Less than two years ago, Scots who voted against becoming independent from the United Kingdom hugged and cheered to the sound of Al Green's "Let's Stay Together" when referendum results came in showing that Scotland would remain in the UK.
But now, in the uncertain aftermath of Britain's unprecedented decision to exit the European Union, its northern neighbor is signaling its intention to possibly leave the UK — for real this time — and seek EU membership on its own.
On Saturday, First Minister Nicola Sturgeon promised Scots, who voted overwhelmingly on Thursday to remain in the EU, that she would seek to protect their EU membership, and that a second independence referendum was a real possibility.
Sturgeon said in response to the Brexit vote that Scotland had spoken "decisively" with a "strong, unequivocal" vote to remain in the EU. She said it was "democratically unacceptable" that Scotland could be taken out of the EU "against its will."
"We will seek to enter into immediate discussions with the EU institutions and with other EU member states to explore all possible options to protect Scotland's place in the EU," Sturgeon said. "A second [Scottish] independence referendum is clearly an option that requires to be on the table, and it is very much on the table."
Scots rejected independence in the 2014 referendum by a 55-45 vote. Sturgeon's Scottish National Party (SNP) said that EU membership through the UK was a deciding factor for many Scots who voted against independence.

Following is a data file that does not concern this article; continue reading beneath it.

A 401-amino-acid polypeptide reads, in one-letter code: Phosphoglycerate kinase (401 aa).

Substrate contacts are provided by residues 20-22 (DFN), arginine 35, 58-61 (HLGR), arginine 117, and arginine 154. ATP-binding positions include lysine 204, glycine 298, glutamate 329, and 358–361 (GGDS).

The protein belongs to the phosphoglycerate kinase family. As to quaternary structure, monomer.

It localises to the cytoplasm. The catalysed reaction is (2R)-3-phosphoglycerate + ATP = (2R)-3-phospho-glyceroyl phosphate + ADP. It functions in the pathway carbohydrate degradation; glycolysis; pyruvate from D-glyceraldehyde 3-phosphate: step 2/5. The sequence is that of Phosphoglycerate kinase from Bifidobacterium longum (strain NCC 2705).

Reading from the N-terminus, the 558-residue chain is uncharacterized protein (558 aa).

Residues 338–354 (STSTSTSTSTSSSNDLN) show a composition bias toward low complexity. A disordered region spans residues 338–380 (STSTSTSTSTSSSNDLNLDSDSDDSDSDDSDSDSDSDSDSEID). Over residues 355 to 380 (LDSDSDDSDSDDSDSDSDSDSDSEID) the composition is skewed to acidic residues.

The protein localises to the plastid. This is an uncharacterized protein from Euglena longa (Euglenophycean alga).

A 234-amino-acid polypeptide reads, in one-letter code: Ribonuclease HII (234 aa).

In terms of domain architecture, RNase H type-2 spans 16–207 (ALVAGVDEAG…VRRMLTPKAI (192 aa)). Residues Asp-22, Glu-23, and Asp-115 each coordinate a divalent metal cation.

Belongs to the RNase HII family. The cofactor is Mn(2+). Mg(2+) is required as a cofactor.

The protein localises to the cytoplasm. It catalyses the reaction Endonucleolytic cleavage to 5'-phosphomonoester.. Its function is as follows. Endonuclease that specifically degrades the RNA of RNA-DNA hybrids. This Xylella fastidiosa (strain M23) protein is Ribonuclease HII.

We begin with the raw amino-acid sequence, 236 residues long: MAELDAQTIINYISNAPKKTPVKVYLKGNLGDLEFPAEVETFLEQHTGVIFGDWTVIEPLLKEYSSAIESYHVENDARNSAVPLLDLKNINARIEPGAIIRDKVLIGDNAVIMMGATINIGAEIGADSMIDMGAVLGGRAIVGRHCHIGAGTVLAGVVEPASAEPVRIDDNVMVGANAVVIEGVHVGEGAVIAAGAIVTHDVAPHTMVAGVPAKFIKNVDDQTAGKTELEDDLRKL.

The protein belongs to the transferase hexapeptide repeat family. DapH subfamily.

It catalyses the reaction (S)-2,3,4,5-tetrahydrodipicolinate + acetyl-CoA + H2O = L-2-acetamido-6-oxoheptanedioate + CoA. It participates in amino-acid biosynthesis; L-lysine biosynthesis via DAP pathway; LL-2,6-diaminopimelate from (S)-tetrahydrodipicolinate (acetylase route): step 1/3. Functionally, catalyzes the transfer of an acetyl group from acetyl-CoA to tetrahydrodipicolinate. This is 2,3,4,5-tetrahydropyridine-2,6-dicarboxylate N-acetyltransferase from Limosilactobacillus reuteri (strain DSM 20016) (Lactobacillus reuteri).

Whether the European Commission will accept Scotland's bid for membership is another question. "Scotland is part of the UK," a Commission spokeswoman told Reuters. "Constitutional arrangements apply. We will not speculate further."
Reuters quoted a source close to the Scottish government as saying that Sturgeon and others were not discouraged by the EC's response, which they took only "as a statement of fact."
She said she would establish a panel of experts to advise the Scottish government on legal, financial, and diplomatic matters concerning EU membership.
Meanwhile, Northern Ireland's Deputy First Minister Martin McGuinness on Friday called for a border poll on the unification of Ireland. Northern Ireland, like Scotland, voted overwhelmingly to remain in the EU.
Irish Foreign Minister Charlie Flanagan said in response to the Brexit that, ultimately, the future unification of Ireland would be in the best interest of its citizens, but that holding a referendum while the Brits were negotiating their exit from the EU would only create further chaos and division.
Under a 1998 peace deal that ended 30 years of sectarian violence, Northern Ireland can call a referendum if it appears likely that a majority of the electorate would seek a united Ireland.
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